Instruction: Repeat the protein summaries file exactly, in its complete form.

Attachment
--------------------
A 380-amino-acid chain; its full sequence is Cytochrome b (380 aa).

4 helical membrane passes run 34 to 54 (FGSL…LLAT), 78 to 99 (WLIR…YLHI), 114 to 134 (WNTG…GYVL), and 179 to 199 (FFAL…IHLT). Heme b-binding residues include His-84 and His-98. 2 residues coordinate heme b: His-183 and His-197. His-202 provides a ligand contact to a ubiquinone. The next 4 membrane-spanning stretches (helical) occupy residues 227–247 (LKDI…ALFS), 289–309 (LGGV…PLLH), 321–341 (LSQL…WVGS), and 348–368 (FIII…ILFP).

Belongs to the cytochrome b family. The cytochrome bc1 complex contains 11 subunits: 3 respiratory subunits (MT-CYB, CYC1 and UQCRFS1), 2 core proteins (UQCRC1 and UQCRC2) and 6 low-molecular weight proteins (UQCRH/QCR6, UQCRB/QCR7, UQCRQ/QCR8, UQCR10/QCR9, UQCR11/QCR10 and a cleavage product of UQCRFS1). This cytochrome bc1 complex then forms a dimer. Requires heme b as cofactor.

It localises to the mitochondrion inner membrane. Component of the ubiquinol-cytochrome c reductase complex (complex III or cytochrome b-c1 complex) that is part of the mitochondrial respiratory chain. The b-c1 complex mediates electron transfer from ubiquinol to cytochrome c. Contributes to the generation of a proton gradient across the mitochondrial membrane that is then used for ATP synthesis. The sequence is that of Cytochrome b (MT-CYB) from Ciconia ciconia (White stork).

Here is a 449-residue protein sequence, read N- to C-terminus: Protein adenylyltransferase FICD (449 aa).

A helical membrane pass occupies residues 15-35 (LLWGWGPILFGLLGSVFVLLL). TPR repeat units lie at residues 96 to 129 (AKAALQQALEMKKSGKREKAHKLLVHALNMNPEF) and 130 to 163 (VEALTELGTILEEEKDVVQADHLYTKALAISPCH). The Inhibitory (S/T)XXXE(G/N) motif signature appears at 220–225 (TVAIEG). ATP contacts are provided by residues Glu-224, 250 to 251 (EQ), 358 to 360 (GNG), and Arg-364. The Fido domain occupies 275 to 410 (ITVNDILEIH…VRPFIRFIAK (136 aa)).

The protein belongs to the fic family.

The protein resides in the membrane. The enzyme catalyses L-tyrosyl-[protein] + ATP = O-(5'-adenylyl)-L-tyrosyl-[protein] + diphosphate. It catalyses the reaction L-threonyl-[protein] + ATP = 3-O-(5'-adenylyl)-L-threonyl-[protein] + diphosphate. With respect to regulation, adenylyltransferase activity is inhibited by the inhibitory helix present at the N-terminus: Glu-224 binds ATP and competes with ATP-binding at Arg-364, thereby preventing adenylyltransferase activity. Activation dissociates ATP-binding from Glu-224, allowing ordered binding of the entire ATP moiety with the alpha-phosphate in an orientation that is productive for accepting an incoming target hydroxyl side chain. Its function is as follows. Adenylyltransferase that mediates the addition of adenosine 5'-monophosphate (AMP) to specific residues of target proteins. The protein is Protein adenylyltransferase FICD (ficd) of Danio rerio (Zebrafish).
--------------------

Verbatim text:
A 380-amino-acid chain; its full sequence is Cytochrome b (380 aa).

4 helical membrane passes run 34 to 54 (FGSL…LLAT), 78 to 99 (WLIR…YLHI), 114 to 134 (WNTG…GYVL), and 179 to 199 (FFAL…IHLT). Heme b-binding residues include His-84 and His-98. 2 residues coordinate heme b: His-183 and His-197. His-202 provides a ligand contact to a ubiquinone. The next 4 membrane-spanning stretches (helical) occupy residues 227–247 (LKDI…ALFS), 289–309 (LGGV…PLLH), 321–341 (LSQL…WVGS), and 348–368 (FIII…ILFP).

Belongs to the cytochrome b family. The cytochrome bc1 complex contains 11 subunits: 3 respiratory subunits (MT-CYB, CYC1 and UQCRFS1), 2 core proteins (UQCRC1 and UQCRC2) and 6 low-molecular weight proteins (UQCRH/QCR6, UQCRB/QCR7, UQCRQ/QCR8, UQCR10/QCR9, UQCR11/QCR10 and a cleavage product of UQCRFS1). This cytochrome bc1 complex then forms a dimer. Requires heme b as cofactor.

It localises to the mitochondrion inner membrane. Component of the ubiquinol-cytochrome c reductase complex (complex III or cytochrome b-c1 complex) that is part of the mitochondrial respiratory chain. The b-c1 complex mediates electron transfer from ubiquinol to cytochrome c. Contributes to the generation of a proton gradient across the mitochondrial membrane that is then used for ATP synthesis. The sequence is that of Cytochrome b (MT-CYB) from Ciconia ciconia (White stork).

Here is a 449-residue protein sequence, read N- to C-terminus: Protein adenylyltransferase FICD (449 aa).

A helical membrane pass occupies residues 15-35 (LLWGWGPILFGLLGSVFVLLL). TPR repeat units lie at residues 96 to 129 (AKAALQQALEMKKSGKREKAHKLLVHALNMNPEF) and 130 to 163 (VEALTELGTILEEEKDVVQADHLYTKALAISPCH). The Inhibitory (S/T)XXXE(G/N) motif signature appears at 220–225 (TVAIEG). ATP contacts are provided by residues Glu-224, 250 to 251 (EQ), 358 to 360 (GNG), and Arg-364. The Fido domain occupies 275 to 410 (ITVNDILEIH…VRPFIRFIAK (136 aa)).

The protein belongs to the fic family.

The protein resides in the membrane. The enzyme catalyses L-tyrosyl-[protein] + ATP = O-(5'-adenylyl)-L-tyrosyl-[protein] + diphosphate. It catalyses the reaction L-threonyl-[protein] + ATP = 3-O-(5'-adenylyl)-L-threonyl-[protein] + diphosphate. With respect to regulation, adenylyltransferase activity is inhibited by the inhibitory helix present at the N-terminus: Glu-224 binds ATP and competes with ATP-binding at Arg-364, thereby preventing adenylyltransferase activity. Activation dissociates ATP-binding from Glu-224, allowing ordered binding of the entire ATP moiety with the alpha-phosphate in an orientation that is productive for accepting an incoming target hydroxyl side chain. Its function is as follows. Adenylyltransferase that mediates the addition of adenosine 5'-monophosphate (AMP) to specific residues of target proteins. The protein is Protein adenylyltransferase FICD (ficd) of Danio rerio (Zebrafish).